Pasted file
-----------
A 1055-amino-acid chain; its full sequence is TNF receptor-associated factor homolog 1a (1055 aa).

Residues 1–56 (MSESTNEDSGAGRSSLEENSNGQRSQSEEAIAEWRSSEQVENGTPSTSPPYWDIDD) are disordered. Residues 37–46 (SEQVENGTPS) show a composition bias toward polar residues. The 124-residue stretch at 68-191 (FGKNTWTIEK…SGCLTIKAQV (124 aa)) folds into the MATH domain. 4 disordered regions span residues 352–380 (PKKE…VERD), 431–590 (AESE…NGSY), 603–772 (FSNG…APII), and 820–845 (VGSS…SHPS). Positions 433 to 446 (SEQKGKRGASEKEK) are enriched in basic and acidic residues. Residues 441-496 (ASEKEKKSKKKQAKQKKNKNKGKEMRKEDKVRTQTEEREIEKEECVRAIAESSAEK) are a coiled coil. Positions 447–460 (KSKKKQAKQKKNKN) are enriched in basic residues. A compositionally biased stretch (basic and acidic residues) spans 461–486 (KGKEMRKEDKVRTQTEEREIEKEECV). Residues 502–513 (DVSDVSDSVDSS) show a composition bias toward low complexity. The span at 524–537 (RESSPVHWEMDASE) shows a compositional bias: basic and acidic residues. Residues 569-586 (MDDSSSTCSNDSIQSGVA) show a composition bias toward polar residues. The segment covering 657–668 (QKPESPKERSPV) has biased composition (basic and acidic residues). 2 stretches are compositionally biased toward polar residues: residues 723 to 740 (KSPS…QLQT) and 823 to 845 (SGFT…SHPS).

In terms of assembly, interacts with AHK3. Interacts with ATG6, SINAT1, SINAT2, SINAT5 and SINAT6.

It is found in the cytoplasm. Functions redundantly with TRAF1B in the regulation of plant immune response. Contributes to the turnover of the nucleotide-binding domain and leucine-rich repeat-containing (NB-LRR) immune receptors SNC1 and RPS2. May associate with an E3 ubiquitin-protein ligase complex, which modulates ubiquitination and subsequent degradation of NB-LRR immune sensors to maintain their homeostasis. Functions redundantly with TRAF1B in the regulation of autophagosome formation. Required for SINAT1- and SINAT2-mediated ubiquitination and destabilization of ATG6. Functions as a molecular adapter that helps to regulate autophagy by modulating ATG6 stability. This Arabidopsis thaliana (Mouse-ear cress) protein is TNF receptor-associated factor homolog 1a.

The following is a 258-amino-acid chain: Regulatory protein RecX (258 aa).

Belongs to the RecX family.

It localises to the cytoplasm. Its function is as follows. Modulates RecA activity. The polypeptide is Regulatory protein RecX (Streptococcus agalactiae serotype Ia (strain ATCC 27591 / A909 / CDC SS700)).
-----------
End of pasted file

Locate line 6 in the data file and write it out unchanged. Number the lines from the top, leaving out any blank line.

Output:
Belongs to the RecX family.